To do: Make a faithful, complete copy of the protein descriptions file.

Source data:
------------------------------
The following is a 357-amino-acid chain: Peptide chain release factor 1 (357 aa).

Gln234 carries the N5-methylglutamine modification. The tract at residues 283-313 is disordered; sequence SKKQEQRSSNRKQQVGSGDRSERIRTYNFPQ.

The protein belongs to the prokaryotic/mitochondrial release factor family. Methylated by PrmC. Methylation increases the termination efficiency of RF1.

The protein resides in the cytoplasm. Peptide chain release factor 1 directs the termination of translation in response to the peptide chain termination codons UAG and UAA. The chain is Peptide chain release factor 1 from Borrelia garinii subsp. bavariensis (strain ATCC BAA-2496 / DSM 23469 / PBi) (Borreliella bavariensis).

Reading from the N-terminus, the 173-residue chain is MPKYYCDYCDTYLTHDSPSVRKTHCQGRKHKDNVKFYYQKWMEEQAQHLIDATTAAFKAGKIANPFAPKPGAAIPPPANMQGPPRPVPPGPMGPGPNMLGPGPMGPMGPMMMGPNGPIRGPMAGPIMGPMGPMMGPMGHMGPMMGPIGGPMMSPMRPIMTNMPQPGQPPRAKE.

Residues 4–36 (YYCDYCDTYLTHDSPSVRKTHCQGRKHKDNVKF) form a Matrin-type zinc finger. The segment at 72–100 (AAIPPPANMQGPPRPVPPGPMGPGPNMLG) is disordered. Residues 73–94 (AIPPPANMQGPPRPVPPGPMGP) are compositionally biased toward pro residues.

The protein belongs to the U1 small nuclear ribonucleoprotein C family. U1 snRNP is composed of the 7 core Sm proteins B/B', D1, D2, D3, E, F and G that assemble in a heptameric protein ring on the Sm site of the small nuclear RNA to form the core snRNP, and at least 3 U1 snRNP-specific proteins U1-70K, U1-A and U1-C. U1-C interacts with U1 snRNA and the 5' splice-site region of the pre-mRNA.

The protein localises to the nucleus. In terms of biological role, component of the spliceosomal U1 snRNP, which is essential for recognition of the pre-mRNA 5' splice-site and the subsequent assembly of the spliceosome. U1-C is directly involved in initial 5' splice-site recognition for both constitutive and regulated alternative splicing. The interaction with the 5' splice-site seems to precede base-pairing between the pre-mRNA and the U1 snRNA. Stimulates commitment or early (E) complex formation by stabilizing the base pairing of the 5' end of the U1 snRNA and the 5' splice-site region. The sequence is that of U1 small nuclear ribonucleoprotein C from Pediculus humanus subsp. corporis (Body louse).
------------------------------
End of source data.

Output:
The following is a 357-amino-acid chain: Peptide chain release factor 1 (357 aa).

Gln234 carries the N5-methylglutamine modification. The tract at residues 283-313 is disordered; sequence SKKQEQRSSNRKQQVGSGDRSERIRTYNFPQ.

The protein belongs to the prokaryotic/mitochondrial release factor family. Methylated by PrmC. Methylation increases the termination efficiency of RF1.

The protein resides in the cytoplasm. Peptide chain release factor 1 directs the termination of translation in response to the peptide chain termination codons UAG and UAA. The chain is Peptide chain release factor 1 from Borrelia garinii subsp. bavariensis (strain ATCC BAA-2496 / DSM 23469 / PBi) (Borreliella bavariensis).

Reading from the N-terminus, the 173-residue chain is MPKYYCDYCDTYLTHDSPSVRKTHCQGRKHKDNVKFYYQKWMEEQAQHLIDATTAAFKAGKIANPFAPKPGAAIPPPANMQGPPRPVPPGPMGPGPNMLGPGPMGPMGPMMMGPNGPIRGPMAGPIMGPMGPMMGPMGHMGPMMGPIGGPMMSPMRPIMTNMPQPGQPPRAKE.

Residues 4–36 (YYCDYCDTYLTHDSPSVRKTHCQGRKHKDNVKF) form a Matrin-type zinc finger. The segment at 72–100 (AAIPPPANMQGPPRPVPPGPMGPGPNMLG) is disordered. Residues 73–94 (AIPPPANMQGPPRPVPPGPMGP) are compositionally biased toward pro residues.

The protein belongs to the U1 small nuclear ribonucleoprotein C family. U1 snRNP is composed of the 7 core Sm proteins B/B', D1, D2, D3, E, F and G that assemble in a heptameric protein ring on the Sm site of the small nuclear RNA to form the core snRNP, and at least 3 U1 snRNP-specific proteins U1-70K, U1-A and U1-C. U1-C interacts with U1 snRNA and the 5' splice-site region of the pre-mRNA.

The protein localises to the nucleus. In terms of biological role, component of the spliceosomal U1 snRNP, which is essential for recognition of the pre-mRNA 5' splice-site and the subsequent assembly of the spliceosome. U1-C is directly involved in initial 5' splice-site recognition for both constitutive and regulated alternative splicing. The interaction with the 5' splice-site seems to precede base-pairing between the pre-mRNA and the U1 snRNA. Stimulates commitment or early (E) complex formation by stabilizing the base pairing of the 5' end of the U1 snRNA and the 5' splice-site region. The sequence is that of U1 small nuclear ribonucleoprotein C from Pediculus humanus subsp. corporis (Body louse).